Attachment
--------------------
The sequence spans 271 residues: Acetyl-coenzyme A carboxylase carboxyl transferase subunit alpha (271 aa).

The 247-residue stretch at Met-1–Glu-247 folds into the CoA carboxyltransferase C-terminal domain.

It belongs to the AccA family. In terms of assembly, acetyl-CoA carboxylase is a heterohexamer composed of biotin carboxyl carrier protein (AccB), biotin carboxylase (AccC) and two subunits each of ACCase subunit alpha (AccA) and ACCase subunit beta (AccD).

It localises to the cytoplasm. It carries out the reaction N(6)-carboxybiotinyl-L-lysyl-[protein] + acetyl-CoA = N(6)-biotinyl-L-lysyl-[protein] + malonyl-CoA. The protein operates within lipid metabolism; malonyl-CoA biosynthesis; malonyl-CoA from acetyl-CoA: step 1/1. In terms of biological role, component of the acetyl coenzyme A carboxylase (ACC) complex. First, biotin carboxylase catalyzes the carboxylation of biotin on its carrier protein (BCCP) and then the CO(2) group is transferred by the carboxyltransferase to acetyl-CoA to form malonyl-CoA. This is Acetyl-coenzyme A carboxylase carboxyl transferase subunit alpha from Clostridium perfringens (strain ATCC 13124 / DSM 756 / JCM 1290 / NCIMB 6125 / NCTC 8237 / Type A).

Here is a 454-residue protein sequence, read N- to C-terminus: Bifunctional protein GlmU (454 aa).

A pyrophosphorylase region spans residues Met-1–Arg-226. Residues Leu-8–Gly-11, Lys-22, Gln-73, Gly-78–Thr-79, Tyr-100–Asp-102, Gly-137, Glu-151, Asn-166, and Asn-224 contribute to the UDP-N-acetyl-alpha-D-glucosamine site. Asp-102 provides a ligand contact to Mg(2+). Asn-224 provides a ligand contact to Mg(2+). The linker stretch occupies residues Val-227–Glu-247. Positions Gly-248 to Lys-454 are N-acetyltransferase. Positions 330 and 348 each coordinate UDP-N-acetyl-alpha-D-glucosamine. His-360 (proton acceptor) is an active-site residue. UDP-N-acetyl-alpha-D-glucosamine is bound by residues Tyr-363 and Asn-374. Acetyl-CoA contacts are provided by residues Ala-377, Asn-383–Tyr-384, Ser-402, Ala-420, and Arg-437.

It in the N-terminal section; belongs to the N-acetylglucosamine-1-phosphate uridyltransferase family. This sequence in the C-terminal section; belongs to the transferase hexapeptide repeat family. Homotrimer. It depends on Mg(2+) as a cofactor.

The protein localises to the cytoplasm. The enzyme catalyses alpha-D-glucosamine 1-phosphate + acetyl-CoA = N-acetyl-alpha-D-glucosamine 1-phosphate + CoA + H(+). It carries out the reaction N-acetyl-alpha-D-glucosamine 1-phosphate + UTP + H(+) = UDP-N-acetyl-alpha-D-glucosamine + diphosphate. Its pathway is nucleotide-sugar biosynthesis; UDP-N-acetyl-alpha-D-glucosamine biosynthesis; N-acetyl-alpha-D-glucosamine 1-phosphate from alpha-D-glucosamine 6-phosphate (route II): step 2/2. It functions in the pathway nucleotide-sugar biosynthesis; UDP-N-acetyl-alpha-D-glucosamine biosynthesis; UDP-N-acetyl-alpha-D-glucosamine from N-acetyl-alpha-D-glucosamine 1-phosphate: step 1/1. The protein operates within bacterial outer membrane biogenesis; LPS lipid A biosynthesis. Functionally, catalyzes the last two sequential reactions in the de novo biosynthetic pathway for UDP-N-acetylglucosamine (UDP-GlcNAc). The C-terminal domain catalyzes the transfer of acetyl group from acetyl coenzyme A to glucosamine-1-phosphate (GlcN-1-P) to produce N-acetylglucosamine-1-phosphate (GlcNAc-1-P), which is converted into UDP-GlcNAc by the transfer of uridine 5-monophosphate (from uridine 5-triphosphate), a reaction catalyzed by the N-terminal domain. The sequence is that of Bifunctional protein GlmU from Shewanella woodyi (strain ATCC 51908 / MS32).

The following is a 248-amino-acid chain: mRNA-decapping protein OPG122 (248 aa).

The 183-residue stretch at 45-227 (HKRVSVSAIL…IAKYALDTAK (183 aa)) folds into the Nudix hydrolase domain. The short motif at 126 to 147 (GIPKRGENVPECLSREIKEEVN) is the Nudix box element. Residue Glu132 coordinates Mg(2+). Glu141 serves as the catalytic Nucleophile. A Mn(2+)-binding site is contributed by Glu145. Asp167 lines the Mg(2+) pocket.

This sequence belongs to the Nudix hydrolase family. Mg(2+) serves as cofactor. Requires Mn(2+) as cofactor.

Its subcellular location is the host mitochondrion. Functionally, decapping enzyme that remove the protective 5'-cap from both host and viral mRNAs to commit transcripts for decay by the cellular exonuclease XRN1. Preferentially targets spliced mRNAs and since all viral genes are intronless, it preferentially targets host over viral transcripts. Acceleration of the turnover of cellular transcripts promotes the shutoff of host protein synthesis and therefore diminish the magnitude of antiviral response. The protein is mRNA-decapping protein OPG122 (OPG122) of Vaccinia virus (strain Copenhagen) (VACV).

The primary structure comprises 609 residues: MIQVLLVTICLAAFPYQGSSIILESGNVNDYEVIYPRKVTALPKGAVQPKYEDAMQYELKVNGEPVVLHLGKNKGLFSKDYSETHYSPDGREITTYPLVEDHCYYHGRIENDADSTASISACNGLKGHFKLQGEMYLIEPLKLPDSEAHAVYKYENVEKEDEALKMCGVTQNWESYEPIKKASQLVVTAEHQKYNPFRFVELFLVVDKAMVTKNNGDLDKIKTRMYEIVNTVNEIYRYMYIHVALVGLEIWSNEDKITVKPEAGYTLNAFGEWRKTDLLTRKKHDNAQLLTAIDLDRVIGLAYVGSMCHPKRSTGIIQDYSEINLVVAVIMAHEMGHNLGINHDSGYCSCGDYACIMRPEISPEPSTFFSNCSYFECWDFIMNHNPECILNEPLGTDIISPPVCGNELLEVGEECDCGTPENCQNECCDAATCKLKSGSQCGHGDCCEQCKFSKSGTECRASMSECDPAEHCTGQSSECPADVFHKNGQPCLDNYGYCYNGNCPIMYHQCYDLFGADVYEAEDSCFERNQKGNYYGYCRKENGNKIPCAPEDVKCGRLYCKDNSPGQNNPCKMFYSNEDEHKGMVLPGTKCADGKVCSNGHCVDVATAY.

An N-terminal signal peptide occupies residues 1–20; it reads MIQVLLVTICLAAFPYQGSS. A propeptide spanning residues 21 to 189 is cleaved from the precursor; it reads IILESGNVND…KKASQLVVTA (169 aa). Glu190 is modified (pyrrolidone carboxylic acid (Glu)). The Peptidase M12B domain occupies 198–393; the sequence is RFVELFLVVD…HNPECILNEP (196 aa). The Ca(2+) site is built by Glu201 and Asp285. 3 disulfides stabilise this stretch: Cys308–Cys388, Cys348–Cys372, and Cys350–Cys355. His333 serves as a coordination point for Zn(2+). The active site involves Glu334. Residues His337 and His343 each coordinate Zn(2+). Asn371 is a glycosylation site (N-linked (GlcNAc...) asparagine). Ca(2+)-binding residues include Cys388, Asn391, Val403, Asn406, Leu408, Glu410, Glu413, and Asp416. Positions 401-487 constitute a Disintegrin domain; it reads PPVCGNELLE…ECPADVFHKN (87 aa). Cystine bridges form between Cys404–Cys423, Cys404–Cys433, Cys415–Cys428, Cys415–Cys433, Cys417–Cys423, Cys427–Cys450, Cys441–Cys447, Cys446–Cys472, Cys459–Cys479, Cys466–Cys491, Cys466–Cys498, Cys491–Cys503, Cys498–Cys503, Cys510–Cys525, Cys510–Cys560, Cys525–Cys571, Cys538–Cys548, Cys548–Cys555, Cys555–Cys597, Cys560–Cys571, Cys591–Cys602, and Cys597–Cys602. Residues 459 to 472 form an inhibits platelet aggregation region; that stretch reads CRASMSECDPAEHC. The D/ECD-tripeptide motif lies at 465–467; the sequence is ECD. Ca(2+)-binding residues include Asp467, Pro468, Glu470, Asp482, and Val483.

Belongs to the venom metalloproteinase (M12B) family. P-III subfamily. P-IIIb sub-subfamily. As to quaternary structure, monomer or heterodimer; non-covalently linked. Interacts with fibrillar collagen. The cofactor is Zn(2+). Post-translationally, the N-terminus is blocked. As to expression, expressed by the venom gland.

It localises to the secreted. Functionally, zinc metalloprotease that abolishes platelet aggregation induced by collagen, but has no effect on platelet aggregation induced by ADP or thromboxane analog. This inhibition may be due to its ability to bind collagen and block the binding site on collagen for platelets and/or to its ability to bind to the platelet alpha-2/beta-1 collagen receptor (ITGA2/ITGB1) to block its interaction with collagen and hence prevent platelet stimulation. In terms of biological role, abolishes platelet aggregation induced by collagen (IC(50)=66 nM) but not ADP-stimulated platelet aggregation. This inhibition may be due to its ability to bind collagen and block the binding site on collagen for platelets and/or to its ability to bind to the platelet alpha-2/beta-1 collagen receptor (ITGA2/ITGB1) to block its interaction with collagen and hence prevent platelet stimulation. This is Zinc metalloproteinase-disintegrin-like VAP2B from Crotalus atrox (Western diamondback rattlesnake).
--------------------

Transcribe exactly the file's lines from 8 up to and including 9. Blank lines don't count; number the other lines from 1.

The protein localises to the cytoplasm. The enzyme catalyses alpha-D-glucosamine 1-phosphate + acetyl-CoA = N-acetyl-alpha-D-glucosamine 1-phosphate + CoA + H(+). It carries out the reaction N-acetyl-alpha-D-glucosamine 1-phosphate + UTP + H(+) = UDP-N-acetyl-alpha-D-glucosamine + diphosphate. Its pathway is nucleotide-sugar biosynthesis; UDP-N-acetyl-alpha-D-glucosamine biosynthesis; N-acetyl-alpha-D-glucosamine 1-phosphate from alpha-D-glucosamine 6-phosphate (route II): step 2/2. It functions in the pathway nucleotide-sugar biosynthesis; UDP-N-acetyl-alpha-D-glucosamine biosynthesis; UDP-N-acetyl-alpha-D-glucosamine from N-acetyl-alpha-D-glucosamine 1-phosphate: step 1/1. The protein operates within bacterial outer membrane biogenesis; LPS lipid A biosynthesis. Functionally, catalyzes the last two sequential reactions in the de novo biosynthetic pathway for UDP-N-acetylglucosamine (UDP-GlcNAc). The C-terminal domain catalyzes the transfer of acetyl group from acetyl coenzyme A to glucosamine-1-phosphate (GlcN-1-P) to produce N-acetylglucosamine-1-phosphate (GlcNAc-1-P), which is converted into UDP-GlcNAc by the transfer of uridine 5-monophosphate (from uridine 5-triphosphate), a reaction catalyzed by the N-terminal domain. The sequence is that of Bifunctional protein GlmU from Shewanella woodyi (strain ATCC 51908 / MS32).

The following is a 248-amino-acid chain: mRNA-decapping protein OPG122 (248 aa).